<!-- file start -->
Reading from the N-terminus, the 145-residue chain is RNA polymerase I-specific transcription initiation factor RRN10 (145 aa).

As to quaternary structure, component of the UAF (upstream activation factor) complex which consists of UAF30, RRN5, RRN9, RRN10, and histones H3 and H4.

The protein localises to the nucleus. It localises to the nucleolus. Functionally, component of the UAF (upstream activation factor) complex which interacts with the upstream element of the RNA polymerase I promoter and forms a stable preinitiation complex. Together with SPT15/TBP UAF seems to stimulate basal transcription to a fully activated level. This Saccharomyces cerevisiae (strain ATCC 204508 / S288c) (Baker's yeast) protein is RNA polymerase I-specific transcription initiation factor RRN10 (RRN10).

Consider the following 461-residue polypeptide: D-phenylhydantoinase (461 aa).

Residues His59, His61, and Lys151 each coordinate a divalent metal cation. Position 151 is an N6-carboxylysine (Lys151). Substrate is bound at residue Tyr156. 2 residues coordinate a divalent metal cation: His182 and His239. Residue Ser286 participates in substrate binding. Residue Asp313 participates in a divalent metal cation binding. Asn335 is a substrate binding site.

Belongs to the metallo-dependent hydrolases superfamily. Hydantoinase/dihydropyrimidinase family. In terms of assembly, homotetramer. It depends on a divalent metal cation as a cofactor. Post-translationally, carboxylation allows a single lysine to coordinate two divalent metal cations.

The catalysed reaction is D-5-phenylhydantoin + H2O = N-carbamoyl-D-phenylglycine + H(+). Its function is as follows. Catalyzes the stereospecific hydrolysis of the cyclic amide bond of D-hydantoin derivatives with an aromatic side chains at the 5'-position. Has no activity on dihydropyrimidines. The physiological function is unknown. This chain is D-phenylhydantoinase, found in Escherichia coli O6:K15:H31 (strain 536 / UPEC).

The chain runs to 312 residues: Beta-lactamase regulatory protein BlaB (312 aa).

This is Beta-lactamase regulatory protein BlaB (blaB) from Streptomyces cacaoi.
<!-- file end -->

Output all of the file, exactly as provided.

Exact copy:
Reading from the N-terminus, the 145-residue chain is RNA polymerase I-specific transcription initiation factor RRN10 (145 aa).

As to quaternary structure, component of the UAF (upstream activation factor) complex which consists of UAF30, RRN5, RRN9, RRN10, and histones H3 and H4.

The protein localises to the nucleus. It localises to the nucleolus. Functionally, component of the UAF (upstream activation factor) complex which interacts with the upstream element of the RNA polymerase I promoter and forms a stable preinitiation complex. Together with SPT15/TBP UAF seems to stimulate basal transcription to a fully activated level. This Saccharomyces cerevisiae (strain ATCC 204508 / S288c) (Baker's yeast) protein is RNA polymerase I-specific transcription initiation factor RRN10 (RRN10).

Consider the following 461-residue polypeptide: D-phenylhydantoinase (461 aa).

Residues His59, His61, and Lys151 each coordinate a divalent metal cation. Position 151 is an N6-carboxylysine (Lys151). Substrate is bound at residue Tyr156. 2 residues coordinate a divalent metal cation: His182 and His239. Residue Ser286 participates in substrate binding. Residue Asp313 participates in a divalent metal cation binding. Asn335 is a substrate binding site.

Belongs to the metallo-dependent hydrolases superfamily. Hydantoinase/dihydropyrimidinase family. In terms of assembly, homotetramer. It depends on a divalent metal cation as a cofactor. Post-translationally, carboxylation allows a single lysine to coordinate two divalent metal cations.

The catalysed reaction is D-5-phenylhydantoin + H2O = N-carbamoyl-D-phenylglycine + H(+). Its function is as follows. Catalyzes the stereospecific hydrolysis of the cyclic amide bond of D-hydantoin derivatives with an aromatic side chains at the 5'-position. Has no activity on dihydropyrimidines. The physiological function is unknown. This chain is D-phenylhydantoinase, found in Escherichia coli O6:K15:H31 (strain 536 / UPEC).

The chain runs to 312 residues: Beta-lactamase regulatory protein BlaB (312 aa).

This is Beta-lactamase regulatory protein BlaB (blaB) from Streptomyces cacaoi.